World Heritage Site

man

Aged unknown

A World Heritage Site is a landmark which has been officially recognized by the United Nations, specifically by UNESCO. Sites are selected on the basis of having cultural, historical, scientific or some other form of significance, and they are legally protected by international treaties. UNESCO regards these sites as being important to the collective interests of humanity. More specifically, a World Heritage Site is an already classified landmark on the earth, which by way of being unique in some respect as a geographically and historically identifiable piece is of special cultural or physical significance (such as either due to hosting an ancient ruins or some historical structure, building, city, complex, desert, forest, island, lake, monument, or mountain) and symbolizes a remarkable footprint of extreme human endeavour often coupled with some act of indisputable accomplishment of humanity which then serves as a surviving evidence of its intellectual existence on the planet. And with an ignoble intent of its practical conservation for posterity, but which otherwise could be subject to inherent risk of endangerment from human or animal trespassing, owing to unmonitored/uncontrolled/unrestricted nature of access or threat by natural or accelerated extinction owing to local administrative negligence, hence it would have been listed and demarcated by the United Nations Educational, Scientific and Cultural Organization (UNESCO) to have been identified or recognised and officially christened and internationally elevated through multilateral declaration by UNESCO as a universally protected zone. The list is maintained by the international World Heritage Programme administered by the UNESCO World Heritage Committee, composed of 21 UNESCO member states which are elected by the General Assembly. The programme catalogues, names, and conserves sites of outstanding cultural or natural importance to the common culture and heritage of humanity. Under certain conditions, listed sites can obtain funds from the World Heritage Fund. The program was founded with the Convention Concerning the Protection of the World's Cultural and Natural Heritage, which was adopted by the General Conference of UNESCO on 16 November 1972. Since then, 192 states parties have ratified the convention, making it one of the most adhered to international instruments. Only Liechtenstein, Nauru, Somalia, Timor-Leste, and Tuvalu are not Parties to the Convention. As of July 2016, 1052 sites are listed: 814 cultural, 203 natural, and 35 mixed properties, in 165 states parties. According to the sites ranked by country, Italy is home to the greatest number of World Heritage Sites with 51 sites, followed by China (50), Spain (45), France (42), Germany (41), India (35) and Mexico (34). UNESCO references each World Heritage Site with an identification number; however, new inscriptions often include previous sites now listed as part of larger descriptions. Consequently, the identification numbers exceed 1,200, even though there are fewer on the list. While each World Heritage Site remains part of the legal territory of the state wherein the site is located, UNESCO considers it in the interest of the international community to preserve each site.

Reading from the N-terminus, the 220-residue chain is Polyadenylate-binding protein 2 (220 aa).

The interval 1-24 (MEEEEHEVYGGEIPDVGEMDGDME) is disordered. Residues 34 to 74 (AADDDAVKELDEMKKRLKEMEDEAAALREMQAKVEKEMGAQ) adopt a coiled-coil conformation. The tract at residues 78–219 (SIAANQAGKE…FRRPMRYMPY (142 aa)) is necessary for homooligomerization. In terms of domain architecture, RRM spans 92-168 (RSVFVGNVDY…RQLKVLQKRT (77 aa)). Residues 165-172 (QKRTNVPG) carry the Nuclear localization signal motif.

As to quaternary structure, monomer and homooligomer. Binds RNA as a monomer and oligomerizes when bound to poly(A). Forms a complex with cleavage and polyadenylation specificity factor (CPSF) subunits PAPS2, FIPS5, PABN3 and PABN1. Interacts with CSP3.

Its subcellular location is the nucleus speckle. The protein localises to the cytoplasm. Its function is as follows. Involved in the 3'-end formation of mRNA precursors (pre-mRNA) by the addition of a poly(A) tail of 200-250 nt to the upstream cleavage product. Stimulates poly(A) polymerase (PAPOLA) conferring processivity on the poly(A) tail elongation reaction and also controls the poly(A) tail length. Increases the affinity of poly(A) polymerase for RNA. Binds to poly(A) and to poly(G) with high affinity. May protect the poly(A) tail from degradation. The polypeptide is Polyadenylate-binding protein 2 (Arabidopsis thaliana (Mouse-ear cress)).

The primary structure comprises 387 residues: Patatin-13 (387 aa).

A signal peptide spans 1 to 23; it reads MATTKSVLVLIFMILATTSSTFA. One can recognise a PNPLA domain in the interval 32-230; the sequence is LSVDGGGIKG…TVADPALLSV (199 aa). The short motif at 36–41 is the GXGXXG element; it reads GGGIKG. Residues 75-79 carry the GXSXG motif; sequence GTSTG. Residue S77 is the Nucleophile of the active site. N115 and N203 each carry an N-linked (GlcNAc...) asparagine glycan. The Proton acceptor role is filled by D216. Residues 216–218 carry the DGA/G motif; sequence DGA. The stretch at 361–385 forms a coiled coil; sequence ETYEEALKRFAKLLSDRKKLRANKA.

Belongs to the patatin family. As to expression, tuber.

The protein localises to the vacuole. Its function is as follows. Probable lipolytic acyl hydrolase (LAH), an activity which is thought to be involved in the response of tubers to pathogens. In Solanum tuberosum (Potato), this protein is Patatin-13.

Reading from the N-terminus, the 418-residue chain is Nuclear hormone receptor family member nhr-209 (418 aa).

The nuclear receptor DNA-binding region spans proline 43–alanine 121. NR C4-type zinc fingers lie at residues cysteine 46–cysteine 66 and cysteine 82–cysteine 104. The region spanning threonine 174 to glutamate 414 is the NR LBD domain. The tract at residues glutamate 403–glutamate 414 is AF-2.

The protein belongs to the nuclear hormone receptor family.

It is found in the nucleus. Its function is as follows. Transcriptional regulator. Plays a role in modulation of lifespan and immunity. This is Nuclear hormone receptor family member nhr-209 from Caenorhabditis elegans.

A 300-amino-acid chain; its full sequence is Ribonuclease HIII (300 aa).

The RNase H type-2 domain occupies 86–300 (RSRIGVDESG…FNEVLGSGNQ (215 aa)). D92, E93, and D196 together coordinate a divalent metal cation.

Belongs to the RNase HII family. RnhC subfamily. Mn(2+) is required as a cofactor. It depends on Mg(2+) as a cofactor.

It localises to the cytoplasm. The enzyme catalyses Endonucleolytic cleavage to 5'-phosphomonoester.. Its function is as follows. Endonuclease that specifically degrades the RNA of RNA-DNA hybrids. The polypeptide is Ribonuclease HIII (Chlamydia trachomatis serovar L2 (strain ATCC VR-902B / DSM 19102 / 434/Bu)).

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Commemorated on 1 plaque

Nick Harrison on Flickr

Only a handful of people live close enough to the coast to be within the World Heritage Site. What an amazing thing to add to their address !

Marine Drive, Exmouth, United Kingdom where it was